When facing a lack of resources, be sure to focus on the longer-term overall benefit and maintain a positive focus. No one would consider chopping off a limb as a good way to lose weight, so why do that in business?

Internal competition

In the United States, people love sports. Using sports analogies in business, we compare athletic heroics to individuals' performance in the workplace, and we try to create the same type of competitive environment believed to drive athletes to greater heights.

The flaw with this logic, as any team manager will tell you, is that internal competition among the players can cause the team to suffer at the expense of star attention. Competition needs to be outside the organization on a global playing field. Internal strife only gives the opposition opportunity to get ahead.

Healthy internal competition should be based on self improvement with employees competing against their own individual goals as opposed to competing against others on the sales force. With this type of competition, there can be more than one winner. If the team gels, members of the team will assist each other so everyone on the team achieves his or her personal goals. Everyone wins, especially the company if goals are set correctly.

Poor communication

With the advances in communication technology, one might think we would have eliminated communication problems, but they continue to be one of the biggest causes of profit loss and turf wars. Withholding information, incomplete information and inaccurate information are all examples of poor communication no matter whether it's intended or unintentional.

The phrase, “Knowledge is power,” is often misunderstood by those fighting a turf war. Although withholding information can make a person feel more valuable or in control in the short term, in the long term, withholding information can be detrimental to the common good of the company.

The new communication model for business is the Fish Bowl model. Like a fish bowl, which can be viewed from any angle, information is freely distributed. Everything can be seen and is out in the open. With a wealth of information at our fingertips via the Internet, the quicker companies get on that model, the quicker information can be shared and the better communications can happen. Technology today allows the process of information sharing to occur faster, but the key to improving communication between employees and eliminating turf wars is to set a tone of openness.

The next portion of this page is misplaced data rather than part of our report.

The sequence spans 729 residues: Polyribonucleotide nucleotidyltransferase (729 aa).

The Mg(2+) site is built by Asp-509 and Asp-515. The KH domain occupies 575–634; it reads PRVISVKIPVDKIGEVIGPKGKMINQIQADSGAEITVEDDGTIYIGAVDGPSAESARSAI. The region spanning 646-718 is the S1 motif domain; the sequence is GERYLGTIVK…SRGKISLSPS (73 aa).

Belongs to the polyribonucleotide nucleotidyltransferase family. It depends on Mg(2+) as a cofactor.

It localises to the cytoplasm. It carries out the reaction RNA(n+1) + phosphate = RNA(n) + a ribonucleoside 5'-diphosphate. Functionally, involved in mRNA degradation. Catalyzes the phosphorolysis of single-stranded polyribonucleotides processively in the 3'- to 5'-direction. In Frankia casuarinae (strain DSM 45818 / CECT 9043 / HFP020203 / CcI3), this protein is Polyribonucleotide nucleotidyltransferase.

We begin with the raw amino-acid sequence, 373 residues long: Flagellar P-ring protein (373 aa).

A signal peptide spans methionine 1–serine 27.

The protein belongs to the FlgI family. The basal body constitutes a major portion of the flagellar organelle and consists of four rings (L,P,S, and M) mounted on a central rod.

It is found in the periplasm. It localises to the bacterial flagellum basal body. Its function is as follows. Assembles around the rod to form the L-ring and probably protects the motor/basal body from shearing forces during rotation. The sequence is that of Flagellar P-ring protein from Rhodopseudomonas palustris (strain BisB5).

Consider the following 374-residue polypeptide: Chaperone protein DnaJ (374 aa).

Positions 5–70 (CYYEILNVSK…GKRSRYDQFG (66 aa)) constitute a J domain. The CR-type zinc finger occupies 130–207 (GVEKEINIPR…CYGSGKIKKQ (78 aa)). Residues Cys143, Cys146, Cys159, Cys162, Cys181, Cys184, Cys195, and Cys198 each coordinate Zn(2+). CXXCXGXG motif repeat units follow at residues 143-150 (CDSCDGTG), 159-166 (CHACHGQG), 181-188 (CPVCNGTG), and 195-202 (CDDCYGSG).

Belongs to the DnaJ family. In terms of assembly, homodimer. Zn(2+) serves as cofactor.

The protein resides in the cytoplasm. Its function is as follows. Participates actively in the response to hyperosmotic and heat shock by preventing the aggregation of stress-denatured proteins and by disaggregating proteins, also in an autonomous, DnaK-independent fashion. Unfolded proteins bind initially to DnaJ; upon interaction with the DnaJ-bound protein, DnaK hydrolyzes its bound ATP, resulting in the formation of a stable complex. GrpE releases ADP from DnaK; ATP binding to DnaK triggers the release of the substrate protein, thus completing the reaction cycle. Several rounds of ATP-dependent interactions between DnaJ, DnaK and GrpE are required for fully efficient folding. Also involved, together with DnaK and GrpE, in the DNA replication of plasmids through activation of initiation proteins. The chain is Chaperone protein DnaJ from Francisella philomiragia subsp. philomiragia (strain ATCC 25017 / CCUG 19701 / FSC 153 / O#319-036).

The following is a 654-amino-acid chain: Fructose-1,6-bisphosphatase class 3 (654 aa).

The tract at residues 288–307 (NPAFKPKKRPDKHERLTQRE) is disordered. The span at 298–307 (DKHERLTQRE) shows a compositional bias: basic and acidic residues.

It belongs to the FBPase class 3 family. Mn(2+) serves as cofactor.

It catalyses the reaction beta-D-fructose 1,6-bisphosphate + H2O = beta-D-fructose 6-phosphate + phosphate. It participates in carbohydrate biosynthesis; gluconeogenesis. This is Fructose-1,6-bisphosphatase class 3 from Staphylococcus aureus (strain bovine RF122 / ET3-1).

The dogfight manager

If you have ever uttered any of the following phrases as a manager, you're probably a dogfight manager.

  • “Why can't you be as good as he is?”

  • “You better get your act together or you will be looking for a job.”

  • “How can you let that guy beat you? You should be beating his numbers.”

A dogfight manager pits one employee's performance against another, and then sits back to watch the survival of the fittest. It's a turf war by mandate.

Managers should resist comparing employees. Everyone brings different skills to the team, and managers are there to coach and assist them to create the best team. Focus on the individual development of each of your staff members to help them become better at what they do and to grow in their skills and abilities. Instead of comparing the best and worst of your sales team, why not ask the best salesperson to be a mentor for the employee who needs the most development? Unless you have set the internal competition by compensation, the mentoring employee will appreciate the recognition, and your team will grow stronger.

Turf wars can cause so much disruption and drama in a company that everyone becomes more focused on the internal soap opera and less productive. Take a look around and identify your turf war causes, then correct them and watch your profits increase.

Known in speaking and consulting circles as “The Big Guy,” the author is president of Russell J. White International Inc., Lake Wylie, S.C. He is an author, trainer and international speaker with 25 years of experience as a Fortune 500 manager and consultant. White can be reached at (877) 275-9468. Visit his Web site at www.thinkBIGguy.com or e-mail him at [email protected].